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    Fair points, obviously carbon monoxide needs to be inhaled and I was primarily thinking ingestion / absorption by plant life. Scientific discovery is full of unexpected side effects (CFC's etc.) so it definitely pays to find out these things before the disaster!
     
  8. Alecto

    Alecto Member

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    Anything made of carbon (say coal or charcoal for example) that has been oxidized to the monoxide form (CO) kills quite a number of people each year.
     
  9. Gambler FEX online

    Gambler FEX online New Member

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    They use microsilver in toothpaste these days and it might have a bad effect on beneficial bacteria in nature.
     
  10. Corky42

    Corky42 Where's walle?

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    We have use all sorts of things that have caused harm in the past, like lead in petrol that made us all go a bit loopy, or radium in toothpaste, and how about when women ate arsenic to improve their complexion.
    At least we are learning from past mistakes and researching the potential harm that could be done before wide spread use.
     
  11. benji2412

    benji2412 <insert message here>

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    Don't forget the barium suppositories!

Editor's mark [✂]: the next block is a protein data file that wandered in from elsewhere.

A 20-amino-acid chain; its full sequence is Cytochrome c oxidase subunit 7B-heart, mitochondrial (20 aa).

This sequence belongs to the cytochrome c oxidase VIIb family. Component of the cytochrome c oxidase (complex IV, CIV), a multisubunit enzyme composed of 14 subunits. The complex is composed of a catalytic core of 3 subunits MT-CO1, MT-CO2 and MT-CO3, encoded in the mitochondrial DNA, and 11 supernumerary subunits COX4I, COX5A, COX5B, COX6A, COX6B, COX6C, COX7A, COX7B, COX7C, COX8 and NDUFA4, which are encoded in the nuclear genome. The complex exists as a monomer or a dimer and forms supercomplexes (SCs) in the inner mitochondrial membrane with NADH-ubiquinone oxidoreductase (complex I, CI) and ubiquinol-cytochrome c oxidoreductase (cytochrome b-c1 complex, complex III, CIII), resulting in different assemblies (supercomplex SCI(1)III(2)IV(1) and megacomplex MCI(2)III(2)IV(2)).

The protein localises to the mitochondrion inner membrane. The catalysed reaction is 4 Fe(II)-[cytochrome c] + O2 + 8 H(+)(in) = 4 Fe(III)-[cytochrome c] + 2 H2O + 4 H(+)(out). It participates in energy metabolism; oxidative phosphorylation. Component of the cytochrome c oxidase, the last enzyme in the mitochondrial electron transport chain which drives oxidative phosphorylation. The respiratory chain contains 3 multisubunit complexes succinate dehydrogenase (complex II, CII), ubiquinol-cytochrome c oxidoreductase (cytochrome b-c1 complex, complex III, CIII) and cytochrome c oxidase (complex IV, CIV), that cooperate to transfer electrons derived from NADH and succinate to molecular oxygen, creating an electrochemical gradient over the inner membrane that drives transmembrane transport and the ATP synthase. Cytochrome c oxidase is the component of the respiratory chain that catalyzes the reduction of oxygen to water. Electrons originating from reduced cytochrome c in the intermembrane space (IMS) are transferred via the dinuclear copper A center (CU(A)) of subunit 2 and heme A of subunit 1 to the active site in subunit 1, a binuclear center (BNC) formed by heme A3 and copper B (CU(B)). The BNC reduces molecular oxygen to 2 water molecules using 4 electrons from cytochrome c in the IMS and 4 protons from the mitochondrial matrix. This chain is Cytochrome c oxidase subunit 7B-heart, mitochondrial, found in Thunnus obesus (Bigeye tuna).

12. [USRF]Obiwan

    [USRF]Obiwan New Member

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    Well at least they are willing to investigate the impact. Not what they did with the plastic that is killing all live as we speak.
     
  13. DXR_13KE

    DXR_13KE BananaModder

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    It is as if current tech does not use poisonous stuff.
     
  14. schmidtbag

    schmidtbag New Member

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    Exactly. Graphene is negligible in toxicity compared to many other electronic materials. It is also VERY valuable and is used in relatively tiny quantities - I highly doubt it is going to end up polluting water sources in the next 20 years.

    But the real point to get across is graphene has far more environmentally positive benefits than detriments. The most harmful thing about true molecular graphene is the processes to make it, which can involve high-power lasers and harsh acids. However, graphene has little to no shelf life and it is AMAZINGLY efficient compared to the materials it replaces. That means it wastes less energy and takes up less materials (and therefore less volume and less mass) to accomplish the same thing as it's counterparts.

    In case anyone is wondering, graphene is known to be an INSANE supercapacitor, it can absorb solar energy, and the most mindblowing of all, it can absorb thermal energy. If that doesn't help improve the environment, I don't know what will.
     
  15. benji2412

    benji2412 <insert message here>

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    But doesn't do anything useful with it yet.